Unkown, Rush Medical School dissecting hall ~1900
"Manikin of Professor Theophilus Parvin and the writer. Left lateral posture. Head of foetal cadaver seen distending the vulva"
"In a cabinet card image probably taken in the 1880s, Alonzo Maynard shows the effects of wounds he suffered at an attack at Burnside Bridge during the Battle of Antietam. His wounds were highlighted in red by an unknown person, perhaps a Grand Army of the Republic member"
The Phrenological Journal, dec. 1866
Cadaver Dissection. Ca. 1890 Cabinet card photograph
I’m sorry, I know this is a legit form of artificial respiration (though not a common one…accordion-baby and modified CPR is more effective), but there’s nothing about either of these photographs that looks like it should be the way it’s presented - especially doctor-man’s eyes in the first one.
A Text-Book on Practical Obstetrics comprising Pregnancy, Labor, and the Puerperal State, and Obstetric Surgery. Egbert H. Grandin and George W. Jarman, 1897.
Bilateral goundou on a skeleton of an adolescent
Today, the word “lobotomy” is rarely mentioned. If it is, it’s usually the butt of a joke.
But in the 20th century, a lobotomy became a legitimate alternative treatment for serious mental illness, such as schizophrenia and severe depression. Physicians even used it to treat chronic or severe pain and backaches. (As you’ll learn below, in some cases, there was no compelling reason for the surgery at all.) There’s a surprising history of the lobotomy for its use in mental health.
A lobotomy wasn’t some primitive procedure of the early 1900s. In fact, an article in Wired magazine states that lobotomies were performed “well into the 1980s” in the “United States, Britain, Scandinavia and several western European countries.”
In 1935, Portuguese neurologist Antonio Egas Moniz performed a brain operation he called “leucotomy” in a Lisbon hospital. This was the first-ever modern leucotomy to treat mental illness, which involved drilling holes in his patient’s skull to access the brain. For this work, Moniz received the Nobel Prize in medicine in 1949.
The idea that mental health could be improved by psychosurgery originated from Swiss neurologist Gottlieb Burckhardt. He operated on six patients with schizophrenia and reported a 50 percent success rate, meaning the patients appeared to calm down. Interestingly, Burckhardt’s colleagues harshly criticized his work at the time.
The Lobotomy in America
In 1936, psychiatrist Walter Freeman and another neurosurgeon performed the first U.S. prefrontal lobotomy on a Kansas housewife. (Freeman renamed it “lobotomy.”)
Freeman believed that an overload of emotions led to mental illness and “that cutting certain nerves in the brain could eliminate excess emotion and stabilize a personality,” according to a National Public Radio article.
He wanted to find a more efficient way to perform the procedure without drilling into a person’s head like Moniz did. So he created the 10-minute transorbital lobotomy (known as the “ice-pick” lobotomy), which was first performed at his Washington, D.C. office on January 17, 1946.
(Freeman would go on to perform about 2,500 lobotomies. Known as a showman, he once performed 25 lobotomies in one day. To shock his audiences, he also liked to insert picks in both eyes simultaneously.)
According to the NPR article, the procedure went as follows:
“As those who watched the procedure described it, a patient would be rendered unconscious by electroshock. Freeman would then take a sharp ice pick-like instrument, insert it above the patient’s eyeball through the orbit of the eye, into the frontal lobes of the brain, moving the instrument back and forth. Then he would do the same thing on the other side of the face.”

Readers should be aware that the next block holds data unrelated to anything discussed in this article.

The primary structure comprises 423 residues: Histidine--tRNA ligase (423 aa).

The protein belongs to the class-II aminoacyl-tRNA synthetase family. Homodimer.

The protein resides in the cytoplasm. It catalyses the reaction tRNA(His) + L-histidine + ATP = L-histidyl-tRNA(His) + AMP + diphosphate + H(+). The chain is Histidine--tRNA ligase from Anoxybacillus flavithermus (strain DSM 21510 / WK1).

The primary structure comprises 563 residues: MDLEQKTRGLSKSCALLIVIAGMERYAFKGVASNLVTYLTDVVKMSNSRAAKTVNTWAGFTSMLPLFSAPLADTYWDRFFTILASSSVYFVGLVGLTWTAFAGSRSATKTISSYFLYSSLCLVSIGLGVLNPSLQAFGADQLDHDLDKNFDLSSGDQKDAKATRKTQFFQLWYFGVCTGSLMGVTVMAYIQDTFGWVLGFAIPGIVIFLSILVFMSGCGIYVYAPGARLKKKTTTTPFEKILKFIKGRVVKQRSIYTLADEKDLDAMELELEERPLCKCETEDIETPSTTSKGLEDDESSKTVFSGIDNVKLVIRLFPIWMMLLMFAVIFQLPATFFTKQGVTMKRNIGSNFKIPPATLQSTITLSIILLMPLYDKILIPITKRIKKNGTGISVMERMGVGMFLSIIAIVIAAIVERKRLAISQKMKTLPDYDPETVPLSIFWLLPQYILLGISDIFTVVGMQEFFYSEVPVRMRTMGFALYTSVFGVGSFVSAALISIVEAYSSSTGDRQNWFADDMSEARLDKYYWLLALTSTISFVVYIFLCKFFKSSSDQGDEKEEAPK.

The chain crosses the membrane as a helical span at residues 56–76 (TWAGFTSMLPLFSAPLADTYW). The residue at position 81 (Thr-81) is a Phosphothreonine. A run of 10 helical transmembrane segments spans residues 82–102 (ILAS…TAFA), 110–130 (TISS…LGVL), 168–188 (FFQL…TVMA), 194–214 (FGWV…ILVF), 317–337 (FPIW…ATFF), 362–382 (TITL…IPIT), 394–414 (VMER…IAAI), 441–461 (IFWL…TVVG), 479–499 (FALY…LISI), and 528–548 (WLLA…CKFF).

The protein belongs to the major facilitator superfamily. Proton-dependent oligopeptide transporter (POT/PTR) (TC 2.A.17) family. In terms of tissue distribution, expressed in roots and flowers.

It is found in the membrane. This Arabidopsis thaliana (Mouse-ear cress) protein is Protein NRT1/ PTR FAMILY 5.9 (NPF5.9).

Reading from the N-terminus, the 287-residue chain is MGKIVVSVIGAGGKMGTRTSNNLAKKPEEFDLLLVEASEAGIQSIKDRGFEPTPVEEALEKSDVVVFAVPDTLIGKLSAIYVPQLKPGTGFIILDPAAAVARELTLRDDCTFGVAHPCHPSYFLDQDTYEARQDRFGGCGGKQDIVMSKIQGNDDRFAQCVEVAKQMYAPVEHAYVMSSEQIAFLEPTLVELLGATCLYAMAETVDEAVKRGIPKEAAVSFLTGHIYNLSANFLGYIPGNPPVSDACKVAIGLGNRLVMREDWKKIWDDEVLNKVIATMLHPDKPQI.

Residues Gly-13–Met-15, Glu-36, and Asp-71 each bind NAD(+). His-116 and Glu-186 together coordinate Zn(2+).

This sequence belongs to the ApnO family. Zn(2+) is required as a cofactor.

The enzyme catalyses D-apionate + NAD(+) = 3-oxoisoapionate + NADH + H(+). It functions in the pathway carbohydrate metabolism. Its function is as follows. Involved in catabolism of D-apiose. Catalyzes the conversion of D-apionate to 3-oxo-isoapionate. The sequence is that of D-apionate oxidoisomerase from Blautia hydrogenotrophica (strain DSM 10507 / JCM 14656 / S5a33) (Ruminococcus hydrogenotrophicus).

Freeman’s ice-pick lobotomy became wildly popular. The main reason is that people were desperate for treatments for serious mental illness. This was a time before antipsychotic medication, and mental asylums were overcrowded, Dr. Elliot Valenstein, author of Great and Desperate Cures, which recounts the history of lobotomies, told NPR.
“There were some very unpleasant results, very tragic results and some excellent results and a lot in between,” he said.
Lobotomies weren’t just for adults either. One of the youngest patients was a 12-year-old boy! NPR interviewed Howard Dully in 2006 at the age of 56. At the time, he was working as a bus driver.
Dully told NPR:
“If you saw me you’d never know I’d had a lobotomy,” Dully says. “The only thing you’d notice is that I’m very tall and weigh about 350 pounds. But I’ve always felt different — wondered if something’s missing from my soul. I have no memory of the operation, and never had the courage to ask my family about it…”
The reason for Dully’s lobotomy? His stepmother, Lou, said Dully was defiant, daydreamed and even objected to going to bed. If this sounds like a typical 12-year-old boy, that’s because he was. According to Dully’s father, Lou took her stepson to several doctors, who said there was nothing wrong with Dully, and he was just “a normal boy.”
But Freeman agreed to perform the lobotomy. You can check out the NPR article for Freeman’s notes on Dully and more from his patients’ families. (There’s also lots more on lobotomies on their website.)
In 1967, Freeman performed his last lobotomy before being banned from operating. Why the ban? After he performed the third lobotomy on a longtime patient of his, she developed a brain hemorrhage and passed away.
The U.S. performed more lobotomies than any other country, according to the Wired article. Sources vary on the exact number but it’s between 40,000 and 50,000 (the majority taking place between the late 1940s and early 1950s).
Curiously, as early as the 1950s, some nations, including Germany and Japan, had outlawed lobotomies. The Soviet Union prohibited the procedure in 1950, stating that it was “contrary to the principles of humanity.” (How ironic.)
Vintage Female Anatomy Pop Up Book, 1929